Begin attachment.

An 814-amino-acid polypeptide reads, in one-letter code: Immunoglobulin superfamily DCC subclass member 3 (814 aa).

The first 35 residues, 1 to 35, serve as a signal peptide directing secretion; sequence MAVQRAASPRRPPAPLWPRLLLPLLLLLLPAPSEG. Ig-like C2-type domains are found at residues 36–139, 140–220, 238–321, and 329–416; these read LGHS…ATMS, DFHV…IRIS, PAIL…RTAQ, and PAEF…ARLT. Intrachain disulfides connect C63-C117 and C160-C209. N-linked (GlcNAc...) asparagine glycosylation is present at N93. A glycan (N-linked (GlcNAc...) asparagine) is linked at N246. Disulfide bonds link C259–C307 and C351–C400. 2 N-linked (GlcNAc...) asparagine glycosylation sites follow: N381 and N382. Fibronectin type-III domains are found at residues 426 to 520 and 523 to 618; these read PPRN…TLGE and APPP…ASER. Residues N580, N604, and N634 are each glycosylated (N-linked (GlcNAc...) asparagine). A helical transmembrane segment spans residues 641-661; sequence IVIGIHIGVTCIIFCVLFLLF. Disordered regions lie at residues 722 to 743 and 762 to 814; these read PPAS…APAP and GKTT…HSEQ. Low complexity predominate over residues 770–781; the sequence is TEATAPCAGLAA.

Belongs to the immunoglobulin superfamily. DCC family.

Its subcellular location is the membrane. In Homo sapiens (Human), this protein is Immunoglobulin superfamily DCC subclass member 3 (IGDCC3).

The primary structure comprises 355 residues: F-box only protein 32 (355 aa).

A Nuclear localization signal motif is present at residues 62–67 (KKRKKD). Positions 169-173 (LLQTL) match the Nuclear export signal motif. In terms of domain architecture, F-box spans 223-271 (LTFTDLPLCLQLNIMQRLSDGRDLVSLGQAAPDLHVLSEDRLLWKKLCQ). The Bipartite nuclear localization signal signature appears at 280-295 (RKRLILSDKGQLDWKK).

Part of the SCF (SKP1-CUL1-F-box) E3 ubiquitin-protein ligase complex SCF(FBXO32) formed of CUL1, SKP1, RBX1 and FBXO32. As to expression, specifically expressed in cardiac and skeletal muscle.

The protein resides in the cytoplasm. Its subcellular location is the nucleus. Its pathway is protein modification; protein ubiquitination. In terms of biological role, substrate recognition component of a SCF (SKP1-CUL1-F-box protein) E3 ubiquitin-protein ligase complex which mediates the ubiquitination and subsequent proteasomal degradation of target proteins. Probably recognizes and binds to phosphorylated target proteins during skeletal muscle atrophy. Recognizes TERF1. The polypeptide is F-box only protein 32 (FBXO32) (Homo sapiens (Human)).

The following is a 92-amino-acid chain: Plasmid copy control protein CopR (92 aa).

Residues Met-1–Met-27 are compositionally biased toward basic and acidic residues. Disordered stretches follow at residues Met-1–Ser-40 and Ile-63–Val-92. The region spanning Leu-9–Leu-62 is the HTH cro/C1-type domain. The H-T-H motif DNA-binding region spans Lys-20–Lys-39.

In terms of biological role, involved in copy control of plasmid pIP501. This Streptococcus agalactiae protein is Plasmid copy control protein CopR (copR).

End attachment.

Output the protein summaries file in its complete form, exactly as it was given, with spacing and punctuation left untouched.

An 814-amino-acid polypeptide reads, in one-letter code: Immunoglobulin superfamily DCC subclass member 3 (814 aa).

The first 35 residues, 1 to 35, serve as a signal peptide directing secretion; sequence MAVQRAASPRRPPAPLWPRLLLPLLLLLLPAPSEG. Ig-like C2-type domains are found at residues 36–139, 140–220, 238–321, and 329–416; these read LGHS…ATMS, DFHV…IRIS, PAIL…RTAQ, and PAEF…ARLT. Intrachain disulfides connect C63-C117 and C160-C209. N-linked (GlcNAc...) asparagine glycosylation is present at N93. A glycan (N-linked (GlcNAc...) asparagine) is linked at N246. Disulfide bonds link C259–C307 and C351–C400. 2 N-linked (GlcNAc...) asparagine glycosylation sites follow: N381 and N382. Fibronectin type-III domains are found at residues 426 to 520 and 523 to 618; these read PPRN…TLGE and APPP…ASER. Residues N580, N604, and N634 are each glycosylated (N-linked (GlcNAc...) asparagine). A helical transmembrane segment spans residues 641-661; sequence IVIGIHIGVTCIIFCVLFLLF. Disordered regions lie at residues 722 to 743 and 762 to 814; these read PPAS…APAP and GKTT…HSEQ. Low complexity predominate over residues 770–781; the sequence is TEATAPCAGLAA.

Belongs to the immunoglobulin superfamily. DCC family.

Its subcellular location is the membrane. In Homo sapiens (Human), this protein is Immunoglobulin superfamily DCC subclass member 3 (IGDCC3).

The primary structure comprises 355 residues: F-box only protein 32 (355 aa).

A Nuclear localization signal motif is present at residues 62–67 (KKRKKD). Positions 169-173 (LLQTL) match the Nuclear export signal motif. In terms of domain architecture, F-box spans 223-271 (LTFTDLPLCLQLNIMQRLSDGRDLVSLGQAAPDLHVLSEDRLLWKKLCQ). The Bipartite nuclear localization signal signature appears at 280-295 (RKRLILSDKGQLDWKK).

Part of the SCF (SKP1-CUL1-F-box) E3 ubiquitin-protein ligase complex SCF(FBXO32) formed of CUL1, SKP1, RBX1 and FBXO32. As to expression, specifically expressed in cardiac and skeletal muscle.

The protein resides in the cytoplasm. Its subcellular location is the nucleus. Its pathway is protein modification; protein ubiquitination. In terms of biological role, substrate recognition component of a SCF (SKP1-CUL1-F-box protein) E3 ubiquitin-protein ligase complex which mediates the ubiquitination and subsequent proteasomal degradation of target proteins. Probably recognizes and binds to phosphorylated target proteins during skeletal muscle atrophy. Recognizes TERF1. The polypeptide is F-box only protein 32 (FBXO32) (Homo sapiens (Human)).

The following is a 92-amino-acid chain: Plasmid copy control protein CopR (92 aa).

Residues Met-1–Met-27 are compositionally biased toward basic and acidic residues. Disordered stretches follow at residues Met-1–Ser-40 and Ile-63–Val-92. The region spanning Leu-9–Leu-62 is the HTH cro/C1-type domain. The H-T-H motif DNA-binding region spans Lys-20–Lys-39.

In terms of biological role, involved in copy control of plasmid pIP501. This Streptococcus agalactiae protein is Plasmid copy control protein CopR (copR).